UK food chain in danger of becoming beholden to other countries, farming conference warned
OUR food chain is in danger of becoming “beholden” to other countries and to large companies, a farming conference will be told today.
The Oxford Farming Conference commissioned a report examining where the economic, political and natural resource power currently lies in world agriculture.
Despite being a small nation, the UK currently ranks “respectably” for political, corporate and trade power but is vulnerable in the long-term to the availability and control over natural and mineral resources, it says. With countries such as China and Brazil coming up the ranks, the UK Government will need to act with policy to retain this position.
Among the speakers today will be Suffolk-born Farming Minister Jim Paice.
Tomorrow’s line-up includes Suffolk’s Euston Estate director Andrew Blenkiron, who will be talking about power in agriculture and how farm businesses can respond, and Oliver Paul, of Suffolk Food Hall, near Ipswich, on keeping close to the supply chain.
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The conference-commissioned report looks at the growing power of the developing or newly-industrialised countries, such as Brazil, Russia, India, China and South Africa, (BRICS), and of transnational corporations. Who holds natural resources will impact UK farmers and the food chain, it says, and unless we increase our control in these areas, the impact won’t be a positive one. Our food chain is in danger of becoming beholden to other countries and to large companies, it warns.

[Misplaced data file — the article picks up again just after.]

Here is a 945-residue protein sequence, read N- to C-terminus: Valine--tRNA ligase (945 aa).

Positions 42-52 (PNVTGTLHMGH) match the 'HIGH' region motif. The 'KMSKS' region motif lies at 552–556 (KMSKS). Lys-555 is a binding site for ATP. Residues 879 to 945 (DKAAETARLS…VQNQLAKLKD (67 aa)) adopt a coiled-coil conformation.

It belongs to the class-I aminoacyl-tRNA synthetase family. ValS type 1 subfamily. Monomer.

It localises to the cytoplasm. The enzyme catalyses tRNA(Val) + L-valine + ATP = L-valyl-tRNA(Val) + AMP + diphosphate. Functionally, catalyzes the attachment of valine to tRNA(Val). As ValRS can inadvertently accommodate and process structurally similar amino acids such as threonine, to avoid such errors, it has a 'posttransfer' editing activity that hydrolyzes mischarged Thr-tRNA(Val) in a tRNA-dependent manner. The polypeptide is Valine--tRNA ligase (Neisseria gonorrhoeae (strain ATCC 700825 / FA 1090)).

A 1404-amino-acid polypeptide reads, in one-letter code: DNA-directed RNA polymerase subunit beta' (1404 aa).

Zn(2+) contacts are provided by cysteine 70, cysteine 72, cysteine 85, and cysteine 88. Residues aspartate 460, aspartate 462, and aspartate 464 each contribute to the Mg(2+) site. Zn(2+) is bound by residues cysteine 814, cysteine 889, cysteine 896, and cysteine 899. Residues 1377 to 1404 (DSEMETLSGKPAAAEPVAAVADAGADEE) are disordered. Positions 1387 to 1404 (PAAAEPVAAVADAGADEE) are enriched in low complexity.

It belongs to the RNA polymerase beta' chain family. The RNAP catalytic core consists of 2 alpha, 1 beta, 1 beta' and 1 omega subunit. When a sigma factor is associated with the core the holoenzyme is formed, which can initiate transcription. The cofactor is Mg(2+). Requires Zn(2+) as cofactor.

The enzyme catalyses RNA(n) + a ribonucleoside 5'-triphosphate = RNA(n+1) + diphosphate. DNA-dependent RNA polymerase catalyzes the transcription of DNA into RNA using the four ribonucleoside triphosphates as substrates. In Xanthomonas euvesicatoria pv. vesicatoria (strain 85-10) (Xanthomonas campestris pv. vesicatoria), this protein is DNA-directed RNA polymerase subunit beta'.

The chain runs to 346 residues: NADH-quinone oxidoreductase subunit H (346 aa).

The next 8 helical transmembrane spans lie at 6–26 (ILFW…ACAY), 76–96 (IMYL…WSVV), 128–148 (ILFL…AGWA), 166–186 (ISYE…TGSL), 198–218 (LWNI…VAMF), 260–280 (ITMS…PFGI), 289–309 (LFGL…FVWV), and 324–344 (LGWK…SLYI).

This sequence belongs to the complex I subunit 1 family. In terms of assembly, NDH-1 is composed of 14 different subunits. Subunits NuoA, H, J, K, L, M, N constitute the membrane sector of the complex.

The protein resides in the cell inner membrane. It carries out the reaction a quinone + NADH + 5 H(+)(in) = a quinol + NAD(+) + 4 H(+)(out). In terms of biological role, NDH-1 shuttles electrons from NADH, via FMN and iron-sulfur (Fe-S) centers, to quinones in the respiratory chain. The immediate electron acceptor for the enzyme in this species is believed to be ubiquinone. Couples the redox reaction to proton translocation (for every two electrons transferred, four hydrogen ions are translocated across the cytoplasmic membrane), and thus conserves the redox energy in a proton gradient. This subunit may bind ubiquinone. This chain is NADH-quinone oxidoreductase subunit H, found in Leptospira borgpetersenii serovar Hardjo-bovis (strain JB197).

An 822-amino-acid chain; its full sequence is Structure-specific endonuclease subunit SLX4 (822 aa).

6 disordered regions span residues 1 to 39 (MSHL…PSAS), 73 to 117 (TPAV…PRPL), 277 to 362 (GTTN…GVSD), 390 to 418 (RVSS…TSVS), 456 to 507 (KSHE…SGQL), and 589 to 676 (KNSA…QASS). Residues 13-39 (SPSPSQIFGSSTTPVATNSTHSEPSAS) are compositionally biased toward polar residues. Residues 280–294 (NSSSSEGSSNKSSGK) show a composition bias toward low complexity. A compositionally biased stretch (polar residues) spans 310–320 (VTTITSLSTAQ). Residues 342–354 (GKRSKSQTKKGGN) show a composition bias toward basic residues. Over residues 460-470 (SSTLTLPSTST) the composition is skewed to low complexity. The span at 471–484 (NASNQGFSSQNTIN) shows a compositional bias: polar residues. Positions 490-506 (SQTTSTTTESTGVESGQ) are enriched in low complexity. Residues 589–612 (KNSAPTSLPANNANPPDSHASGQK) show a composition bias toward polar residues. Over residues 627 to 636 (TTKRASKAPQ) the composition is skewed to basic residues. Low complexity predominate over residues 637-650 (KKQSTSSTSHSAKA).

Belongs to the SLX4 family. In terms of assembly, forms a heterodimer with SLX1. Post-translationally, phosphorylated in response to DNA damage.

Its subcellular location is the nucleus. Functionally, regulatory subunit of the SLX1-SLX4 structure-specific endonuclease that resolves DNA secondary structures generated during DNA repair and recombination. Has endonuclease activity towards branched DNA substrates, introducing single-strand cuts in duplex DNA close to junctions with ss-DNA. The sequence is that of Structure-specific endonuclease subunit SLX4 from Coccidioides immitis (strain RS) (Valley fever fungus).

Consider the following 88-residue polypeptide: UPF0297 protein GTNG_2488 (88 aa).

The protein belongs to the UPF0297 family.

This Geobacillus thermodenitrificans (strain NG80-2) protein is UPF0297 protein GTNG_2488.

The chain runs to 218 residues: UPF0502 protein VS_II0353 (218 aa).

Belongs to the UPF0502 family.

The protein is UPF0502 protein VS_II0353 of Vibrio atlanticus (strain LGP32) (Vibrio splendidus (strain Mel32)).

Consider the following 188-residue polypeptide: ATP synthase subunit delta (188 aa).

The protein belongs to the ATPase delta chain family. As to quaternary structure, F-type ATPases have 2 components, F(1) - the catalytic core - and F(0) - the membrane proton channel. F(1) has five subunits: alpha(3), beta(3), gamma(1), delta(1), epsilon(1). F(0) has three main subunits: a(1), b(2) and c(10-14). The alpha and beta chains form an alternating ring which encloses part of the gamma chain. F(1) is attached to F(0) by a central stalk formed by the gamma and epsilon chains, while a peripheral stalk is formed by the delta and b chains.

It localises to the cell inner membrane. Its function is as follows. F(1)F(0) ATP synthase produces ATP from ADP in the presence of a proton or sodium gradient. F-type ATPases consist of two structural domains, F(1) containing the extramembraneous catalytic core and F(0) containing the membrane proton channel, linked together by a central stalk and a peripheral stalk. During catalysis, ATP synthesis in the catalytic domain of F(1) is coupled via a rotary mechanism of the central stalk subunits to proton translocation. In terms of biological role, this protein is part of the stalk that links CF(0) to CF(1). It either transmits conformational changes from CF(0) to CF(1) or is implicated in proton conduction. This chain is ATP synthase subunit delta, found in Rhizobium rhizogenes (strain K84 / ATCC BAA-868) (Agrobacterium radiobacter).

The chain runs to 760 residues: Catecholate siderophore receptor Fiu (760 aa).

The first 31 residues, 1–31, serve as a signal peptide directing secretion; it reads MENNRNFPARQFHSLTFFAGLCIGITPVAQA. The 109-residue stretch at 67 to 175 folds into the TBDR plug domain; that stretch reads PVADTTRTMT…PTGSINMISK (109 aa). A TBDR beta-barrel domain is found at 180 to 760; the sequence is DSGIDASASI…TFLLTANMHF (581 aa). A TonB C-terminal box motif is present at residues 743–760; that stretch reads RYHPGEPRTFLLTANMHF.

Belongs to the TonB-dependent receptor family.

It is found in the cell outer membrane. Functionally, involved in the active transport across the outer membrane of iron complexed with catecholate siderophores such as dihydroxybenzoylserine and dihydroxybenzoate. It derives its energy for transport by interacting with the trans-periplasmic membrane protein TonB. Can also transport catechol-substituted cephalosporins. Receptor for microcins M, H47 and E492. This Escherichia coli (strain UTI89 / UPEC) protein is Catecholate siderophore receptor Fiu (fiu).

The report highlights the crucial importance of trading relationships in global power and the UK’s position as a major importer and exporter in a number of key commodities is seens as crucial to its success at a global level.
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The findings highlight that agricultural trade is concentrated between relatively few countries, with the top 20 exporting and importing countries accounting for 78% of global exports and 70%of global imports. Similar levels of concentration can be found in the trade of individual commodities.
The UK has a disproportionate concentration of trans-national corporations (TNCs) based here, which gives us strength in corporate power, it says. In global terms this must be seen as a positive since those organisations are powerful when it comes to decisions that affect agriculture. But while that continues to give the UK international influence, it does not necessarily translate into an improved position for our farmers.
An ongoing process of consolidation through takeovers and mergers has meant that TNCs have become increasingly dominant in all aspects of the agricultural supply chain. It is estimated that four companies account for between 75% and 90% of the global grain trade and seven companies control virtually all fertiliser supply. Five companies share 68% of the world’s agrochemical market and three companies control almost 50% of the proprietary seeds market